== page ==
• Certain foreign companies (established in and by the law of a foreign country) which undertake specific activities in Vietnam, or which are notified by the authorities.

The obligation to store data is not automatic to all foreign companies in the mentioned industries which undertake business in Vietnam, but arises when ALL 3 conditions below are met:

1) Foreign enterprises undertake activities in Vietnam related to the following 9 fields:

  • Telecommunications services
  • Storing and sharing data in cyberspace
  • Providing national or international domain names to service users in Vietnam
  • E-commerce
  • Service providers of online payments; payment intermediaries
  • Transport connectivity services through cyberspace
  • Social networks and social media
  • Online video games
  • Services providing, managing or operating other information in cyberspace in the form of messages, voice calls, video calls, email, online chat, and

2) There is a written decision by The Minister of Public Security on storing data and placing a branch or representative office in Vietnam. The enterprises which receive the written decision from the authorities will have a 12-month timeframe to fulfill these data storage requirements and register their branch/representative office, and

3) These foreign enterprises’ services are used to carry out violations with regard to cybersecurity, and fail to coordinate, prevent, investigate and handle that violation upon a written request by the Ministry of Public Security. Under failure of conduct due to force majeure events, foreign enterprises are required to notify the Vietnamese authorities within 3 working days and prepare a remedial plan in less than 30 days period.

When do foreign enterprises need to register a Branch or a Representative Office in Vietnam under Decree 53

Where a foreign entity undertaking business activities in Vietnam does not meet ALL 3 of the above requirements concomitantly, they may not be required to comply with the data storage regulations or open a formal presence in country.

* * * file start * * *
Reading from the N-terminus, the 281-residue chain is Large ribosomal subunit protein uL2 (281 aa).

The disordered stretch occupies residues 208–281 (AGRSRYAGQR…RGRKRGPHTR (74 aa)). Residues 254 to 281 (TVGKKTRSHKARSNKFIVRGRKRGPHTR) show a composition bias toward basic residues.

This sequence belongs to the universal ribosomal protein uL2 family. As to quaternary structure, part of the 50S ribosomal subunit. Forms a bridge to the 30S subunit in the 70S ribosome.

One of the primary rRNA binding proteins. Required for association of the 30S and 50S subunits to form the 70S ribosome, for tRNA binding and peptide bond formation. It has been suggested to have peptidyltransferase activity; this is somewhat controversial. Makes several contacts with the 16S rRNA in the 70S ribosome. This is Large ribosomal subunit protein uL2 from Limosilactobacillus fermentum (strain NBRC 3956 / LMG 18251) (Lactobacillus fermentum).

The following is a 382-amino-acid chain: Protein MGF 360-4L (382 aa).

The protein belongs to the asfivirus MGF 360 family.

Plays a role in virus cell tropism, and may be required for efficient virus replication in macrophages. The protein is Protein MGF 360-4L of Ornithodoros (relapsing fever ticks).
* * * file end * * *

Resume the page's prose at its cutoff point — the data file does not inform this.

The obligation to register a Branch or a Representative Office in Vietnam applies to foreign enterprises which meet ALL the 3 specific conditions of Localised Data storage mentioned above. Foreign enterprises are required to maintain the official presence in Vietnam through a Branch or Representative office until the services are no longer provided in Vietnam and there are no operations within the country.

The procedures for establishing a Branch or Representative Office are covered in commercial and enterprise laws and other relevant regulations in the Vietnamese regulatory system.

When do the localised data storage obligations commence and what is the term?

  • Domestic enterprises (locally or foreign owned) in Vietnam which are required to comply with the data storage requirements are required to comply with the Decree 53 from the application date on 1st October 2022
  • Foreign enterprises will be required to comply with the Decree 53 obligations from the date the enterprise receives the data storage request from the authorities. The Localised Information is required to be stored in Vietnam a minimum of 24 months from the time the enterprise receives the data storage request from the authorities

Closing

Decree 53 covers a broad range of data storage conditions and requirements for public and private entities in Vietnam and entails clear compliance requirements for foreign enterprises without a formal presence in Vietnam which undertake business activities in country. As these conditions are specific and, in many cases, intertwined with the provisions of the 2018 Law on Cybersecurity, we advise investors to peruse in details the key points of the Decree and undertake a thorough review process to further understand how these apply to their operational model.

If you need any assistance with these or any other matters relevant for international investors in Vietnam, our experts are ready to work with your company to ensure you understand how the above will apply to your specific situation in Vietnam.

 

Contact our teams for expert support and further information on Decree 53, cybersecurity or data storage regulations for an enterprise in Vietnam:

Phuong Vo – Head of Incorporation, Licensing and Secretarial Services – phuong.vo@acclime.com

Matthew Lourey – Managing Partner – m.lourey@acclime.com

Last updated on October 5, 2022